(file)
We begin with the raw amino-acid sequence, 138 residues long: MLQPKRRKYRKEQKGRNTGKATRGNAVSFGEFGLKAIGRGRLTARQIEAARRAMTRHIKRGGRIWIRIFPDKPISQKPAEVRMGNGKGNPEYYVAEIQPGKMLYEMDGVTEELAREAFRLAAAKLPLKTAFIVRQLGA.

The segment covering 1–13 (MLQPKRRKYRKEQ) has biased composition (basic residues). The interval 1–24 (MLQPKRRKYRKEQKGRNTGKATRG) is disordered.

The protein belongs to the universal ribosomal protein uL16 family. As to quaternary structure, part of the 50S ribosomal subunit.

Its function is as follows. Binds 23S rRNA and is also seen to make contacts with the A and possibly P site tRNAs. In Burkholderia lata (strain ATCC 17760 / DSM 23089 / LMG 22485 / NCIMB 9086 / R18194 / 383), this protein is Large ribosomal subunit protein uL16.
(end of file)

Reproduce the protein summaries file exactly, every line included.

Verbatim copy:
We begin with the raw amino-acid sequence, 138 residues long: MLQPKRRKYRKEQKGRNTGKATRGNAVSFGEFGLKAIGRGRLTARQIEAARRAMTRHIKRGGRIWIRIFPDKPISQKPAEVRMGNGKGNPEYYVAEIQPGKMLYEMDGVTEELAREAFRLAAAKLPLKTAFIVRQLGA.

The segment covering 1–13 (MLQPKRRKYRKEQ) has biased composition (basic residues). The interval 1–24 (MLQPKRRKYRKEQKGRNTGKATRG) is disordered.

The protein belongs to the universal ribosomal protein uL16 family. As to quaternary structure, part of the 50S ribosomal subunit.

Its function is as follows. Binds 23S rRNA and is also seen to make contacts with the A and possibly P site tRNAs. In Burkholderia lata (strain ATCC 17760 / DSM 23089 / LMG 22485 / NCIMB 9086 / R18194 / 383), this protein is Large ribosomal subunit protein uL16.